Looks like we'll be moving from San Diego to Las Vegas some time around May 1st. We're having some trouble finding a decent home to rent, but I'm hoping that will all resolve itself in the next few days.
Last week, Andres committed a ton of fixes to get stuff working in the UIA<->ATK bridge. I spent a few days working on my end (winforms and providers), until we finally got this:
So that was exciting. Our friends on the Mono team helped us figure out that some of our problems were caused by the fact that Winforms actually has a current dependency on GTK+ to get theme colors! The initialization of GTK+ before we load our UIA<->ATK bridge was causing runtime failures. We have filed a bug on it, and will probably be removing the GTK+ dependency in Winforms (see bug for details). Currently we work around it in our patch to Winforms.
Of course, the implementation to achieve this wasn't really too great. My providers were depending directly on Andres' bridge. So now it's time to start working more on the "core". I'm experimenting with it now. Here's an updated version of my old diagram, color-coded to differentiate between MS assemblies and our new assemblies:
Notice that I have removed the core, and in its place is the MS-defined UIAutomationProvider assembly. I played around with different designs, but there is a fundamental problem in that MS intends all interop between providers and *their* core to happen via a static class called AutomationInteropProvider, that lives in the UIAutomationProvider assembly along with a ton of useful interfaces. Well, we can't add new public interfaces to that assembly, but when messages come to the AutomationInteropProvider they need to somehow get to the bridge. And I'm trying to avoid excessive reflection.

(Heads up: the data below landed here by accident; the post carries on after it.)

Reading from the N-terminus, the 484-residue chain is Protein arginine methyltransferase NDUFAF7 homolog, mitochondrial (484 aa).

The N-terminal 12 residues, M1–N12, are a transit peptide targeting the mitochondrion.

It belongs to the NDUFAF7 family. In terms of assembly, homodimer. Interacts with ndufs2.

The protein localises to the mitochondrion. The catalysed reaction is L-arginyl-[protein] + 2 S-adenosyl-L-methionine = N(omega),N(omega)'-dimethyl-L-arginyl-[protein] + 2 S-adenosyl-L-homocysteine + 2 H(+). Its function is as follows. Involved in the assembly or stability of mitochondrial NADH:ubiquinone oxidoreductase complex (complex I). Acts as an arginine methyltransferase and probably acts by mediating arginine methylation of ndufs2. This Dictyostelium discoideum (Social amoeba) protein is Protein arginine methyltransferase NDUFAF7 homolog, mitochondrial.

So right now I'm assuming that I can define a good bridge interface in a new assembly, UIAutomationBridge, that only depends on MS's UIAutomationTypes assembly. A class in the UIA<->ATK bridge assembly implements that interface, and the AutomationInteropProvider uses reflection only once in order to find that class. This prevents me from using interfaces in the UIAutomationProvider assembly in the bridge interface, but I think this will be okay...we'll just have to pass a few things around as plain old objects, and document what the client can expect from them.
I'm thinking that this AutomationInteropProvider class is already designed to represent the "core", so I'm just going to run with that idea this week and see where it takes me. It's all happening in the olive and uia2atk projects.
My winforms providers are a little nicer now, but they're not much use until the bridge grows a little bit. So this week I'll focus a lot on these design issues, and also I need to write unit tests against MS's implementation to derive a bunch of constant values.
It should be a fun week; I like this sort of stuff.